The University Section of Uptown
Diverse and full of history, this popular neighborhood is a blend of stately homes and rowdy frat houses.
Home of Tulane University’s president
Photographed by Cheryl Gerber
The University neighborhood, a small sliver of Uptown named for the various colleges and universities that exist within its boundaries, stretches along St. Charles Avenue roughly from Broadway to Calhoun streets.
Its distinctive architecture ranges from the Gothic buildings of Tulane and Loyola universities to the grand mansions that line St. Charles Avenue. There are also modest shotgun homes and cottages scattered around the perimeter of the section.
But its most striking landmark –– right across the street from the two universities –– is probably Audubon Park. Carved out of a part of the Foucher plantation where Etienne de Bore first successfully granulated sugar, the land was used for the 1884 World’s Fair World Cotton Centennial. Today, its nearby residents enjoy biking, jogging, walking their dogs and strolling in the park, which stretches all the way to Magazine Street to encompass the Audubon Zoo. The famous St. Charles Avenue streetcar line bisects Audubon Park and its opulent mansions just across the avenue.
Audubon Place, a private street fronted by a guardhouse, is just across the streetcar tracks from the park. Its most prominent home is the large white mansion fronting St. Charles Avenue traditionally occupied by the president of Tulane University.
The University section of Uptown was developed during the 19th century. Several sections of Uptown were originally developed as separate towns, such as Lafayette, Jefferson City, Greenville and Carrollton, but all were eventually annexed by New Orleans as the city expanded upriver.
Residents arrived from all parts of the United States to settle in the University section during the 19th century, joined by immigrants from Italy, Ireland and Germany. St. Charles Avenue was the city’s “millionaire’s row” during this time, and a good number of the architecturally significant old mansions from this era still stand, even though some have now been converted into revenue-producing apartments.
Although the University section is stately and refined, “Fraternity Row” along Broadway Street towards Claiborne Avenue tends to give it a slightly raucous flavor. House after house along Broadway has been renovated into fraternity quarters, and at Freret Street sits a cluster of businesses catering to the University communities.
Even so, thanks to the grandeur of the homes along St. Charles Avenue, this area was once called the “Silk-Stocking Ward,” a term that alluded to the wealth and opulence of its residents. Although homeowners are more diverse today, the University section retains its reputation as an upper-class neighborhood boasting a bastion of diverse and distinctive architecture.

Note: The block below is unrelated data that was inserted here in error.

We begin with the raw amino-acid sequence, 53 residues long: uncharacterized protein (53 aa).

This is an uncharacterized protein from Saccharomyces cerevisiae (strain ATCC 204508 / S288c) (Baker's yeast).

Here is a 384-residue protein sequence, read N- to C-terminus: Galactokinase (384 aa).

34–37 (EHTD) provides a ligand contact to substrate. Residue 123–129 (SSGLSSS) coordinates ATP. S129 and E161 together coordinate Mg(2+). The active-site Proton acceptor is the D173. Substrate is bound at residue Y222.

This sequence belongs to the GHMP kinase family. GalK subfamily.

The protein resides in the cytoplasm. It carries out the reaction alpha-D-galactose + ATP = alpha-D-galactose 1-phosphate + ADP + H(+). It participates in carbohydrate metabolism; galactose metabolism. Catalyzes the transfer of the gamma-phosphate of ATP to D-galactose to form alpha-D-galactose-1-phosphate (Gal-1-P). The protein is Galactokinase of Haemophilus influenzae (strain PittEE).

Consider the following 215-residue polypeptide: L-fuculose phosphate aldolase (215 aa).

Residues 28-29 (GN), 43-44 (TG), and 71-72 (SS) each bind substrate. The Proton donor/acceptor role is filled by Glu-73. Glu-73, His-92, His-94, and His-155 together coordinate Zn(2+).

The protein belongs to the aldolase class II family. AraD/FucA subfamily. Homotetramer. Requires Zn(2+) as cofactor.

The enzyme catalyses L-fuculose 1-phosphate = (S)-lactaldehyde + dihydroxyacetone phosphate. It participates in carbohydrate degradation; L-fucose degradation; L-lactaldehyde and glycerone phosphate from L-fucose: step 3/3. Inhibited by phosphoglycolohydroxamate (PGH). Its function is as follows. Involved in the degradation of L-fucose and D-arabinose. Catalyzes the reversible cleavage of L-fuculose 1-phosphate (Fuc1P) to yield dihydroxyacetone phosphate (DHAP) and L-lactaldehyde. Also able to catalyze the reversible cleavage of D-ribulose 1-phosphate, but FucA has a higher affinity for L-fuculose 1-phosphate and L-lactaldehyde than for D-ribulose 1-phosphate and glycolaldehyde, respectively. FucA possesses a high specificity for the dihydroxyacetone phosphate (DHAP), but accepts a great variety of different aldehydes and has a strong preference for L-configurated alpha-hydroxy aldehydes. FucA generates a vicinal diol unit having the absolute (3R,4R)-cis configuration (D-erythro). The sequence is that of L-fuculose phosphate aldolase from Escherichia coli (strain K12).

Condos in store
If you’re a woman of a certain age who was raised in New Orleans, you probably remember shopping at Krauss Department Store on the corner of Basin and Canal streets. I myself remember my father’s paying my mother’s Krauss bill every single month of their long married life.
Shoppers of all stripes flocked to Krauss because the six-story department store –– opened in 1903 –– had everything you could possibly want, including furniture, clothes and appliances.
Krauss unfortunately closed in the 1990s, a victim of changing buying habits and more modern shopping venues. However, New Orleanians are once again able to occupy the floors that made up this venerable department store.
An extensive renovation that was begun before Hurricane Katrina is once again under way by the KFK Group to turn Krauss into the 1201 Canal Street Condominiums. The front building is being renovated into 121 apartments and the back building, the former warehouse, into 119 condominiums.
The conversion to condos takes full advantage of the high ceilings and hardwood floors of the original structure. They’ve added stainless steel kitchen appliances, granite countertops and high-speed Internet access.
Condos are available starting at 563 square feet for $159,000 and going up to 2,670 square feet for just under $1.1 million. Units offer one bedroom, one bath and a study all the way up to four bedrooms, three baths and a patio in the penthouse.
Listing agents for 1201 Canal Street Condominiums are Lynne Mire at 458-1968 and Erin Stopak at 723-0237 with Talbot Realty Group. Check KFK’s Web site at www.1201Canal.com or call 585-1535.